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Eduardo Coutinho - Psychoacoustic cues to emotion in speech prosody and music

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SWISS CENTER FOR
AFFECTIVE SCIENCES
Psychoacoustic cues to emotion in
Music and Speech Prosody
Eduardo Coutinho
SwissNex, San Francisco
May 2013
Aims of this talk
• Basic acoustic features allow people to perceive
emotional meaning in music and the human voice
• Both media achieve emotional expression through
particular configurations of these features
• It is possible to make accurate predictions of the
emotions expressed by music and voice from
acoustic features alone
• Changes in tone of voice while speaking
communicate emotional meaning (but
not only!) independently of verbal
understanding
• Consistent associations between patterns
of acoustic cues (e.g., speech rate, F0,
loudness) and particular emotions
• Similar emotions are communicated
intra- and cross-culturally through
similar arrangements of acoustic cues
Speech Prosody
JOURNAL OF CROSS-CULTURAL PSYCHOLOGY
Scherer et al. / VOCAL EMOTION EXPRESSION
Whereas the perception of emotion from facial expression has been extensively studied cross-culturally, lit-
tle is known about judges’ ability to infer emotion from vocal cues. This article reports the results from a
study conducted in nine countries in Europe, the United States, and Asia on vocal emotion portrayals of
anger, sadness, fear, joy, and neutral voice as produced by professional German actors. Data show an overall
accuracy of 66% across all emotions and countries. Although accuracy was substantially better than chance,
there were sizable differences ranging from 74% in Germany to 52% in Indonesia. However, patterns of con-
fusion were very similar across all countries. These data suggest the existence of similar inference rules from
vocal expression across cultures. Generally, accuracy decreased with increasing language dissimilarity
from German in spite of the use of language-free speech samples. It is concluded that culture- and lan-
guage-specific paralinguistic patterns may influence the decoding process.
EMOTION INFERENCES FROM VOCAL EXPRESSION
CORRELATE ACROSS LANGUAGES AND CULTURES
KLAUS R. SCHERER
University of Geneva, Switzerland
RAINER BANSE
Humboldt University Berlin, Germany
HARALD G. WALLBOTT
University of Salzburg, Austria
One of the key issues of current debate in the psychology of emotion concerns the universal-
ity versus cultural relativity of emotional expression. This has important implications for the
central question of the nature and function of emotion. Although there is a general consensus
that both biological and cultural factors contribute to the emotion process (see Mesquita,
Frijda, & Scherer, 1997), the relative contribution of each of the factors, or the respective
amount of variance explained, remains to be explored. An ideal way to study this issue empiri-
cally is to compare outward manifestations of emotional reactions with similar appraisals of
Decoding speech prosody in five languages
WILLIAM FORDE THOMPSON and L-L. BALKWILL
Japanese Psychological Research
2004, Volume 46, No. 4, 337–349
Special Issue: Cognition and emotion in music
MunksgaardORIGINAL ARTICLERecognition of emotion in music
Recognition of emotion in Japanese, Western, and
Hindustani music by Japanese listeners1
LAURA-LEE BALKWILL2
Queen’s University, Kingston, Ontario K7L 3N6, Canada
WILLIAM FORDE THOMPSON
University of Toronto, Mississauga, Ontario M5S 1A1, Canada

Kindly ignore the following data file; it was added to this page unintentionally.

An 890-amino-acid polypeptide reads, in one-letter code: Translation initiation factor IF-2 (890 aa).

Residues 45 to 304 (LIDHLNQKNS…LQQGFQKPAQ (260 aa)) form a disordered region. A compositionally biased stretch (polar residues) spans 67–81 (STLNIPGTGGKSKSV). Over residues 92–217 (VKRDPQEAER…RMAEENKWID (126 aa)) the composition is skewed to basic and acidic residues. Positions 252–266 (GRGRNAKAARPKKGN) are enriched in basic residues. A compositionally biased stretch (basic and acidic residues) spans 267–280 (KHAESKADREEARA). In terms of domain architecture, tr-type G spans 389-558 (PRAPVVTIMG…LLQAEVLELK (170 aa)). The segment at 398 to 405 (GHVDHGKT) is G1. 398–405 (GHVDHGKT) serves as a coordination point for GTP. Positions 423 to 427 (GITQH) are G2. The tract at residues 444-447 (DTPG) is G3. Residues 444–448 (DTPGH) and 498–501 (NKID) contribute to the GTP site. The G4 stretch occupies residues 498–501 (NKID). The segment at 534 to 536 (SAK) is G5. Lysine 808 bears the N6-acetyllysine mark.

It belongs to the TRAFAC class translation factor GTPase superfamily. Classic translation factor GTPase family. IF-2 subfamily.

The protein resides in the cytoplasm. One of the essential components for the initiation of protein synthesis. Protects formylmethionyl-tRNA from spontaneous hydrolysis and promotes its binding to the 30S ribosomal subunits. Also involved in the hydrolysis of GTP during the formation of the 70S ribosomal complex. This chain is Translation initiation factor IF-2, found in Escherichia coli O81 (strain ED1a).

RIE MATSUNAGA
Department of Psychology, Graduate School of Letters, Hokkaido University,
Kita-ku, Sapporo 060-0810, Japan
Abstract: Japanese listeners rated the expression of joy, anger and sadness in Japanese,
Western, and Hindustani music. Excerpts were also rated for tempo, loudness, and com-
plexity. Listeners were sensitive to the intended emotion in music from all three cultures,
and judgments of emotion were related to judgments of acoustic cues. High ratings of joy
were associated with music judged to be fast in tempo and melodically simple. High ratings
of sadness were associated with music judged to be slow in tempo and melodically
complex. High ratings of anger were associated with music judged to be louder and more
complex. The findings suggest that listeners are sensitive to emotion in familiar and un-
familiar music, and this sensitivity is associated with the perception of acoustic cues that
transcend cultural boundaries.
Key words: recognition of emotion, music, cross-culture.
Music is strongly associated with emotions.
Evocative music is used in advertising, television,
movies, and the music industry, and the effects
are powerful. Listeners readily interpret the
Robitaille, 1992; Terwogt & Van Grinsven, 1991).
In some cases, listening to music may give
rise to changes in mood and arousal (Husain,
Thompson, & Schellenberg, 2002; Thompson,
Music
• Listeners’ perceive emotional meaning by
attending (consciously or unconsciously)
to structural aspects of the acoustic signal
• Consistent associations between acoutic
patterns and particular emotions
• At least some emotions are
communicated universally by means of
similar acoustic profiles
Current Biology 19, 1–4, April 14, 2009 ª2009 Elsevier Ltd All rights reserved DOI 10.1016/j.cub.2009.02.058
Universal Recognition
of Three Basic Emotions in Music
Thomas Fritz,1,* Sebastian Jentschke,2 Nathalie Gosselin,3
Daniela Sammler,1 Isabelle Peretz,3 Robert Turner,1
Angela D. Friederici,1 and Stefan Koelsch1,4,*
1Max Planck Institute for Human Cognitive and Brain Sciences
04103 Leipzig
Germany
2UCL Institute of Child Health
London WC1N 1EH
UK
3Department of Psychology and BRAMS
Universite´ de Montre´ al
Montre´ al H2V 4P3
Canada
4Department of Psychology
Pevensey Building
University of Sussex
Falmer BN1 9QH
UK
Summary
It has long been debated which aspects of music perception
are universal and which are developed only after exposure to
a specific musical culture [1–5]. Here, we report a crosscul-
tural study with participants from a native African population